The primary regulators of ACTH secretion, and thus cortisol, are the CRF neurons in the paraventricular nucleus of the hypothalamus, and these neurons are under opioid inhibitory tone. This study observed that naloxone-induced cortisol secretion correlated with [11C]CFN BPND measured in hypothalamus as well as with several mesostriatal brain regions of healthy subjects. Higher [11C]CFN BPND was associated with lower cortisol responses to opioid receptor blockade. Higher [11C]CFN BPND indicates either decreased endogenous beta-endorphin occupancy or increased mu opioid receptor number/affinity compared to lower [11C]CFN BPND; the scanning technique cannot distinguish among these possibilities. However, the negative correlation makes the most sense if subjects with higher binding potential in this study have lower endogenous beta-endorphin occupancy and thus place less inhibitory tone on the HPA axis. Under this assumption there would be lower levels of cortisol induced by opioid blockade in subjects with high MOR BP (e.g., low opioid inhibitory tone) compared to subjects with low MOR BP (e.g., high opioid inhibitory tone).
We identified significant correlations between [11
and naloxone-induced cortisol responses not only in the hypothalamus but also with ventral and dorsal striatum. The correlation of cortisol with [11
in the ventral striatum is particularly important since opioids modulate dopaminergic transmission in the nucleus accumbens, and thus influence reinforcement/reward to both internal and external stimuli (Wise, 2008
). This system is crucial in understanding the neurobiology of alcohol dependence and other drug dependencies (Barson et al, 2010
). It may also be dysfunctional in eating disorders, gambling and other “impulse” disorders (Berridge et al, 2010
We have previously shown that cortisol response following mental stress as well as amphetamine administration correlates with mesolimbic dopamine release and positive hedonic responses to amphetamine (Wand et al, 2007
; Oswald et al, 2005
). Preclinical studies have shown that glucocorticoids can amplify the dopaminergic signal in the nucleus accumbens (Marinelli and Piazza, 2002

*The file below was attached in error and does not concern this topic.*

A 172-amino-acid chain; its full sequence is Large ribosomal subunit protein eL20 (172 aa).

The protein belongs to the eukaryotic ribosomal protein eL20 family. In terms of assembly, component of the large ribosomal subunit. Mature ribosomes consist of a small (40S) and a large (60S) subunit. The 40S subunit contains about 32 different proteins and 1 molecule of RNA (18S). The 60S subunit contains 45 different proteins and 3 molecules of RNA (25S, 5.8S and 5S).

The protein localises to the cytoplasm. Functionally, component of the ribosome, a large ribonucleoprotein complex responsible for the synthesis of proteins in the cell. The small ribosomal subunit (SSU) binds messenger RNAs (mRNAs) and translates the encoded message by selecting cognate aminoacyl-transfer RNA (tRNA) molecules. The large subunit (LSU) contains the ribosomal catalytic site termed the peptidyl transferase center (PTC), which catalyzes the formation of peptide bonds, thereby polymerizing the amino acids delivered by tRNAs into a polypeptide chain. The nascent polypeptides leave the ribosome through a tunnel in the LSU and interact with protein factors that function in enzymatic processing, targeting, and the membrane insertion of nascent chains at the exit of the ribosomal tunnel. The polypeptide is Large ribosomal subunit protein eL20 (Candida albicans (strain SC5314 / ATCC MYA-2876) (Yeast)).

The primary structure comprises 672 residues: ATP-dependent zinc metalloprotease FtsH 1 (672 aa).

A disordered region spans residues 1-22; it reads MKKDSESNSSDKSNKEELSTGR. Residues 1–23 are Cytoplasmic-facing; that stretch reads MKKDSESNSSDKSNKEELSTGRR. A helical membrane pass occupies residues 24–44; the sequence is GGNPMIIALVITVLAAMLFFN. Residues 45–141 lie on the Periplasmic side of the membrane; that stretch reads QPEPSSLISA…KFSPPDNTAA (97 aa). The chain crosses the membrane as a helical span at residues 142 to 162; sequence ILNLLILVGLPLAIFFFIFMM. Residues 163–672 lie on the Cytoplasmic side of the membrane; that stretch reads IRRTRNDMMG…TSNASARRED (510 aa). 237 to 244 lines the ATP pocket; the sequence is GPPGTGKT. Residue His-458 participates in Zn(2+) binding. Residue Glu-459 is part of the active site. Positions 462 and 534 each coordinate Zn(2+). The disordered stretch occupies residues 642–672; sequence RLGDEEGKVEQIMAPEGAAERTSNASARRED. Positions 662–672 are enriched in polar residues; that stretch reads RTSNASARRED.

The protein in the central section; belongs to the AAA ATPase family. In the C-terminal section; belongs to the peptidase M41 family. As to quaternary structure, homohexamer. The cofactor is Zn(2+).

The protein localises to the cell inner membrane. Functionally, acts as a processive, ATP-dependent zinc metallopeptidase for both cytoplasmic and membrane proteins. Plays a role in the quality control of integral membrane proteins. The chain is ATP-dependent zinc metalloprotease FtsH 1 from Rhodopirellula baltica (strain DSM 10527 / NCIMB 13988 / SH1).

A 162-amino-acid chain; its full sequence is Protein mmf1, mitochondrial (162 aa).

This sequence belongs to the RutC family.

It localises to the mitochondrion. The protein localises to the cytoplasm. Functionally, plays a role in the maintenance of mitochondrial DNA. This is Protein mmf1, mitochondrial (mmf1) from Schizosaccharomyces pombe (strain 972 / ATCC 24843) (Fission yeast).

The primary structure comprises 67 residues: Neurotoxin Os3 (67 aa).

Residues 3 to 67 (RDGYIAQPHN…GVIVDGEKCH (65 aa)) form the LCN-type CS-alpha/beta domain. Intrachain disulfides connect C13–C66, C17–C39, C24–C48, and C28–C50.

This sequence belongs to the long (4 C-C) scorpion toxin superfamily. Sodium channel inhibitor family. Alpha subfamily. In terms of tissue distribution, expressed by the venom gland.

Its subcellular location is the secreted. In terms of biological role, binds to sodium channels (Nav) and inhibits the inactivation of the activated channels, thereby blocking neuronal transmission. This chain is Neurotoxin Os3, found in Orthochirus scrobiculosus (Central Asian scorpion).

). The interaction of cortisol and the endogenous opioid system observed in this study may point to a mechanism whereby cortisol can alter mesolimbic dopamine release through individual differences in opioid activity induced by genetic and/or environmental determinants (Wand, 2008
When adjusted for sex and smoking status, there was a trend for a correlation of naloxone-induced cortisol AUC and [11
in the hippocampus. This structure is an important region modulating cortisol dynamics though positive and negative feedback loops (Herman et al, 2005
). Recent studies have also shown involvement of the opioidergic systems in both the dorsal and ventral hippocampus in modulating anxiety-like behaviors and stress (Solati et al, 2010
; Zarrindast et al, 2008
It is not clear why ACTH AUC was not associated with [11
since it is ACTH that stimulates cortisol release. One possible explanation is that cortisol negative feedback truncates the ACTH response to naloxone, and therefore a full ACTH response cannot be realized. This explanation is supported by the more rapid return of ACTH than cortisol to baseline level s (see ). Another possibility relates to the short half-life of ACTH in plasma. There may not have been frequent enough blood samplings to capture the true area under the ACTH curve. Failure of naloxone-induced cortisol to predict [11
in all brain regions indicates that the technique is useful for only a subset of brain regions. Future studies should better define the brain regions where this technique will be informative and also the mechanism that allows its predictive ability. It should also be mentioned that the naloxone challenge may only be useful for characterizing mu opioid receptor availability when it is executed as a cumulative dosing procedure (Mangold et al, 2000
) since cortisol responses to individual doses of naloxone did not consistently correlate with [11
across brain regions. This may be the result of the marked individual differences in the amount of naloxone needed to obtain peak cortisol response. Last, the most robust correlations were observed when adjusting for sex and smoking, two factors with known effects on the HPA axis.
In summary, cortisol responses obtained using our cumulative naloxone challenge procedure were associated with [11C]CFN BPND in healthy subjects in several important brain regions involved in alcohol and drug reward, substance use disorders and other psychiatric and impulse control disorders. Future studies will examine for additional utility of the technique by performing similar correlations in populations with neuropsychiatric disorders.